“[M]athematical ideas originate in empirics, although the genealogy is sometimes long and obscure. But, once they are so conceived, the subject begins to live a peculiar life of its own and is better compared to a creative one, governed by almost entirely aesthetic considerations, than to anything else, and, in particular, to an empirical science. There is, however, a further point which, I believe, needs stressing. As a mathematical discipline travels far from its empirical source, or still more, if it is a second and third generation only indirectly inspired by ideas coming from ‘reality’, it is beset with very grave dangers. It becomes more and more purely aestheticising, more and more purely l’art pour l’art. This need not be bad, if the field is surrounded by correlated subjects, which still have closer empirical connections, or if the discipline is under the influence of men with an exceptionally well-developed taste. But there is a grave danger that the subject will develop along the line of least resistance, that the stream, so far from its source, will separate into a multitude of insignificant branches, and that the discipline will become a disorganised mass of details and complexities. In other words, at a great distance from its empirical source, or after much ‘abstract’ inbreeding, a mathematical subject is in danger of degeneration.”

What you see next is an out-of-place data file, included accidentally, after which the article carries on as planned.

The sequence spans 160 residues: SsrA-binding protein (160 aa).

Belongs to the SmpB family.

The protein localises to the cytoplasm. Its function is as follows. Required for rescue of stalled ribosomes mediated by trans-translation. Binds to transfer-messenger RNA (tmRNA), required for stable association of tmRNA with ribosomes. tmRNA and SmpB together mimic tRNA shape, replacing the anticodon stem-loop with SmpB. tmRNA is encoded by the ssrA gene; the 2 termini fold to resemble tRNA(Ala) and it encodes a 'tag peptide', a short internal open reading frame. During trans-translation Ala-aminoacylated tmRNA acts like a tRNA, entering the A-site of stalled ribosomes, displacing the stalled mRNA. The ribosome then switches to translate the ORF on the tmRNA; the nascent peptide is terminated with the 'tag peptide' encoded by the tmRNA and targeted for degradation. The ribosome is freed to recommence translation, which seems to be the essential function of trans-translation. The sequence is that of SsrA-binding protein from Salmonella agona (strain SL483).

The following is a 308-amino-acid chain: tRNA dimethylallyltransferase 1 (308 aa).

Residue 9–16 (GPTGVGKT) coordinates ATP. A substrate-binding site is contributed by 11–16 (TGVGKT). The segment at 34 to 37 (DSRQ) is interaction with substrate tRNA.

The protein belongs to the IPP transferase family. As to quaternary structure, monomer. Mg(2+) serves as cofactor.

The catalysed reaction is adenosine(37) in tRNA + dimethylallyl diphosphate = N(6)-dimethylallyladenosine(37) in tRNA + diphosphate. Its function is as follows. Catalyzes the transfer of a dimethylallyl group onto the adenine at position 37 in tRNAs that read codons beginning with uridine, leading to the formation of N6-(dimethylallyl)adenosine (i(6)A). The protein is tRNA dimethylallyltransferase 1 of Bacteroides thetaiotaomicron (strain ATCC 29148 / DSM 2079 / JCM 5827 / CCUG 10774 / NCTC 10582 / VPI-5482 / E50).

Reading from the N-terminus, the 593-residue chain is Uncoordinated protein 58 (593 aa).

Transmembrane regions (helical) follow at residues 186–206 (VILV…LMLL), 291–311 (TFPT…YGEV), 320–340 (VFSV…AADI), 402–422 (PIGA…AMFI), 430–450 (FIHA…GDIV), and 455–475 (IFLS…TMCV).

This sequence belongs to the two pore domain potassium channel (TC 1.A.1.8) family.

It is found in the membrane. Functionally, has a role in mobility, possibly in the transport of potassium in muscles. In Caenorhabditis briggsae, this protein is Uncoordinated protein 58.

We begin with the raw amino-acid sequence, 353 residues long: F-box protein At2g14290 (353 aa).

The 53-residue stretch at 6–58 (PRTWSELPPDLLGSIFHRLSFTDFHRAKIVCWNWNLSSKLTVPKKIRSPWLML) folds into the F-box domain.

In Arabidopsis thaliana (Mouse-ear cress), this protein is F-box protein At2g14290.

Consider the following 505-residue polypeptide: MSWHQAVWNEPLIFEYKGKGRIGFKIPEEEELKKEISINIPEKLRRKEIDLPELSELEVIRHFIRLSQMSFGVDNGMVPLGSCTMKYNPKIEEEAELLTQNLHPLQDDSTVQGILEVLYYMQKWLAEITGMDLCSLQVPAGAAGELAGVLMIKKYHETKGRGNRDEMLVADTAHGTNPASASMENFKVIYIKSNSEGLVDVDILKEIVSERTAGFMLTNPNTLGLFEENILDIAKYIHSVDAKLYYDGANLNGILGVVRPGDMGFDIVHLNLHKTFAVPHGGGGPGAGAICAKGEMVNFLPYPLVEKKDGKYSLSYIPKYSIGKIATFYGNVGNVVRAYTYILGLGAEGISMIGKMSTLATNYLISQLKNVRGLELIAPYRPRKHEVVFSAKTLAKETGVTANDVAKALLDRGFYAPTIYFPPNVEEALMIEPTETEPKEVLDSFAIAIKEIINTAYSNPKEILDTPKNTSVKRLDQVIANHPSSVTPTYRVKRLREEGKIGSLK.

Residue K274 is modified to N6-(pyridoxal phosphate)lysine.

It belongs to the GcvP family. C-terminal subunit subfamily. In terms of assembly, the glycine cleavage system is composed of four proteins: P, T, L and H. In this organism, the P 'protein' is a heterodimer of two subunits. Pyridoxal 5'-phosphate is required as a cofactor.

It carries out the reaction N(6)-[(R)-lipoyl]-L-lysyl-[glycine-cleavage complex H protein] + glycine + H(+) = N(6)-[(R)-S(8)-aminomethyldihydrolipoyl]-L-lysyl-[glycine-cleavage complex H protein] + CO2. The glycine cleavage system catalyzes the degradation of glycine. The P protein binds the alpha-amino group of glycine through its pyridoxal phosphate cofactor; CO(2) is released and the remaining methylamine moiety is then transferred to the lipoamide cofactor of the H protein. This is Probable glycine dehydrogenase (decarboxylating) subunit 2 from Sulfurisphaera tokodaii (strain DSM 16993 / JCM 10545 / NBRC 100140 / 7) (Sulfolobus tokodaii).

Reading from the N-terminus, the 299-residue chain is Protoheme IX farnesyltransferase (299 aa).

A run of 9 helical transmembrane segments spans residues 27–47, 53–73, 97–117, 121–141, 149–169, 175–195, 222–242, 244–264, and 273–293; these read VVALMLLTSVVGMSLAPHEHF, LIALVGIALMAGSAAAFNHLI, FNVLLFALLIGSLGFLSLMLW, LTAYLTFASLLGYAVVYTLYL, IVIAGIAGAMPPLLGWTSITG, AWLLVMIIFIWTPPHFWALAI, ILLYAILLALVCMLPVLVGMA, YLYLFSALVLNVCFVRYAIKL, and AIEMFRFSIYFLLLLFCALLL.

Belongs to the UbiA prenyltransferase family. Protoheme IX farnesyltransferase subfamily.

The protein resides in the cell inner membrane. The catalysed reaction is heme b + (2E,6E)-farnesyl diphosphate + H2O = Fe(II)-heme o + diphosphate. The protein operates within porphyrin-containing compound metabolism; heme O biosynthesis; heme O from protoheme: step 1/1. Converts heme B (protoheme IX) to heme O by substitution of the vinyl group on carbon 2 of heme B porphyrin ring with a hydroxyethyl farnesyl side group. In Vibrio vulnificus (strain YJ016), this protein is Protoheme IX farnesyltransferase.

Part 1 and Part 2
Friedrich Hayek, the Austrian economist who received the 1947 Nobel Memorial Prize in Economics, pointed out that in the physical sciences we know the macroscopic through concrete experience and proceed from to the microscopic by abstraction. [...] In economics, Hayek argued, the order of abstraction should be reversed: we know the individual agents and players from concrete personal experience, and the macroscopic "economy" is the abstraction. If the correct way to proceed is from the concrete to abstract, he argued, in economics we should begin with agents and proceed to economies and markets rather than vice versa.
- It accurately predicts outcomes given input data
- It emits a model that is inspectable and can inform the building of better 'toy models' of the system under study.